Day 156: Base Sliding & Synthesis Day

Today is Tartan’s Relay for Life and one of my classes got visited by the infamous purple toilet. Note the Canadian bill donated by one of my students.


AP Physics: Base Sliding

Students are wrapping up data collection and analysis for their final projects. I’ve got two students looking at the physics of sliding into a base to try and answer whether feet first or head first is better. They’re in different hours, so I’m not too worried about the repetition, but they are also looking at some different perspectives. One is looking at angular momentum as the player moves from running to sliding while the other is focusing on the actual slide. Its actually a little too bad they are in separate hours since it could be fun to have them compare notes.

Earth Science: Synthesis Day

I feel like this unit has been pretty disjointed and students are not making connections between volcanoes, mountains, folds, faults, and plate tectonics. I had them work through some conceptual questions today to explicitly draw connections between those ideas, which illuminated some specific areas I need to revise in this unit. For example, one of the questions asked students to determine whether mountains or volcanoes are more likely to have folds, and it came out that a lot of students don’t have a mental model for how a fold forms.

Day 155: Hockey Pucks & Vocab

AP Physics: Hockey Pucks

Students continued to work on their projects today. One of my students is analyzing momentum transfer between a hockey puck and a stick and found a surprising result. He expected the puck to have a fairly constant acceleration while in contact with the stick, but his data shows a big jump in the puck’s acceleration when the blade of the stick starts to flex. The next challenge is to try and figure out why!

Earth Science: Vocab

This class had a sub today, so no photos. There’s been a lot of vocabulary this unit, so I had student work on a short activity to put the vocab into student-friendly language and do some synthesis with the terms. I’ll find out tomorrow how things went.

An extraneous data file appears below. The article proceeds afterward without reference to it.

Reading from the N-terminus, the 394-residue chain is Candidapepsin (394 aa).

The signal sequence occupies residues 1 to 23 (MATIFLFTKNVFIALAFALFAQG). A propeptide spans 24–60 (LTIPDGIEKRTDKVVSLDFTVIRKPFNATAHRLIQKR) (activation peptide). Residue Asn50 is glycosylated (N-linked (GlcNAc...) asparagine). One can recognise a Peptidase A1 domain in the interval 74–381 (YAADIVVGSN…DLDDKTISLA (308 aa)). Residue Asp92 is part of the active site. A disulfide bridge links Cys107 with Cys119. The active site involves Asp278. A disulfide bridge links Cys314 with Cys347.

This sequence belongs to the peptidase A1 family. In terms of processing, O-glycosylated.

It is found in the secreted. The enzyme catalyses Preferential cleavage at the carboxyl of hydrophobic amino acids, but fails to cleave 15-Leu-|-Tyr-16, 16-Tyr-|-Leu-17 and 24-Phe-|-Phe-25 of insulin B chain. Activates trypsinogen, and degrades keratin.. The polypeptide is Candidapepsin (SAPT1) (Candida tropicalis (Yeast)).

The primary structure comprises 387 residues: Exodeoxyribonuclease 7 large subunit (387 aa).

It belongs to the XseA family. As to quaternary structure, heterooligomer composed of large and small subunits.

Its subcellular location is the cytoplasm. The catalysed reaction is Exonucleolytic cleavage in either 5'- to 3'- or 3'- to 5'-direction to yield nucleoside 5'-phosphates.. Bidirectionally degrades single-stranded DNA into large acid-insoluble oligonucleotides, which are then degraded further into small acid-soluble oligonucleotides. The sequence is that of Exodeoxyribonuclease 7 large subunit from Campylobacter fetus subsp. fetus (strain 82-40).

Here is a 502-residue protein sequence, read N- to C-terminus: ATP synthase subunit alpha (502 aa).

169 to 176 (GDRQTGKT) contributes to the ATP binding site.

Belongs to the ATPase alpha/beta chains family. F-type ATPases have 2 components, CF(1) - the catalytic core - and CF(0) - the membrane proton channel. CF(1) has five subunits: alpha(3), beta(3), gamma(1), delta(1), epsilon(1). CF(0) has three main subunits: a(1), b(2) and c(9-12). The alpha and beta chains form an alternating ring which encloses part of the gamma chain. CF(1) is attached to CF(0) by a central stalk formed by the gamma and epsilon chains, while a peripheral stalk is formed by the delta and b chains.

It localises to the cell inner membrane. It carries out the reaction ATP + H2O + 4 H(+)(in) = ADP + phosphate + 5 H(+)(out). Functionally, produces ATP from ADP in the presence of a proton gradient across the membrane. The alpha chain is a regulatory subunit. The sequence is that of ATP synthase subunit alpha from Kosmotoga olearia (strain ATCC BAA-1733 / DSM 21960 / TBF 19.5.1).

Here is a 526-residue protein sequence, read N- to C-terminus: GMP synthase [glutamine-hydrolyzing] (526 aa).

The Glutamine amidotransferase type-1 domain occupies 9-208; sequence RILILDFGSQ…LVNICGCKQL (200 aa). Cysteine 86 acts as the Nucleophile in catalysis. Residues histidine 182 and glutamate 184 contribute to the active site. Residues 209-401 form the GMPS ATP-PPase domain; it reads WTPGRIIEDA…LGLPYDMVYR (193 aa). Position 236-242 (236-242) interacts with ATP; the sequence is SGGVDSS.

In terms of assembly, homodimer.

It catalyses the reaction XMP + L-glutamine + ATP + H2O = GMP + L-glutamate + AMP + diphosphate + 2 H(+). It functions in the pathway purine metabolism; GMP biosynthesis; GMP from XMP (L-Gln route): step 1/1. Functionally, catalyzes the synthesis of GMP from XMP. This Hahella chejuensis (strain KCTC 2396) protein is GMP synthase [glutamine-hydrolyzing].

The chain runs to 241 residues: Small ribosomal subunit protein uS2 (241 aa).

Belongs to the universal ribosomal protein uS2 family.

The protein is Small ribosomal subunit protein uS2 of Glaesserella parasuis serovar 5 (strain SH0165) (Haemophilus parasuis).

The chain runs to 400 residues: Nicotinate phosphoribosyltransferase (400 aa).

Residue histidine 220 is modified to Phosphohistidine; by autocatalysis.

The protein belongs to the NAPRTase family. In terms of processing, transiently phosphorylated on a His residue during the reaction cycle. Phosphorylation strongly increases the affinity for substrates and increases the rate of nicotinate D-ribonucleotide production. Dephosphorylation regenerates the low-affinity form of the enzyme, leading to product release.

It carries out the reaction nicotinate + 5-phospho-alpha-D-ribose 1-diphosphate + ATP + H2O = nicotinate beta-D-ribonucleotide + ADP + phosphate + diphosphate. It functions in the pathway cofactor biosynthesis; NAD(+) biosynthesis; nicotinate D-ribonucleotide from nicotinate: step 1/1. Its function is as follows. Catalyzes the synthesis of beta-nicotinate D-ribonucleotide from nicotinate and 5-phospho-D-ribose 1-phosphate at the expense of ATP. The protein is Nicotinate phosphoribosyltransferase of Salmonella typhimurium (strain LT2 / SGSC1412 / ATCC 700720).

Day 153: Charlie Brown & Volcanic Landforms

AP Physics: Charlie Brown

Students continued work on their projects. One student did some video analysis of a clip of Charlie Brown kicking a football to explain why he falls down after Lucy pulls it away.

Earth Science: Volcanic Landforms

I did some notes on volcanic landforms, but tried to break it up a bit by explicitly having students annotate their notes at a few points during class. I also tried a “give one, get one” at the end since many of my students have been skipping writing questions based on their notes, but I don’t think students saw the value in that activity. Partly, since I’ve managed to cut down on the notes, I haven’t spent much time laying the foundation for Cornell notes, and students haven’t had much practice in my class writing questions based on notes.

Day 151: Space Yo-Yos & Volcano Types

AP Physics: Space Yo-Yos

Students continued work on their projects. I showed students Rhett Allain’s recent post on fidget spinner physics as a really strong example of what I’d like. Yesterday was also the last AP exam that a large percentage of seniors at my school take, and the combined result is a lot of students seemed much more focused on their projects today. In one hour, a student was talking through the physics behind some yo-yo tricks, and started trying to figure out which tricks should work in space and why. Turns out, there is video evidence for some of the tricks he said don’t require gravity!


Earth Science: Volcano Types

Today, I introduced students to the three main types of volcanoes. First, they predicted whether wet sand, ooblek, or a pile of scoria could make a taller volcano to get them thinking about the physical properties that lead to the shapes of the different types of volcanoes.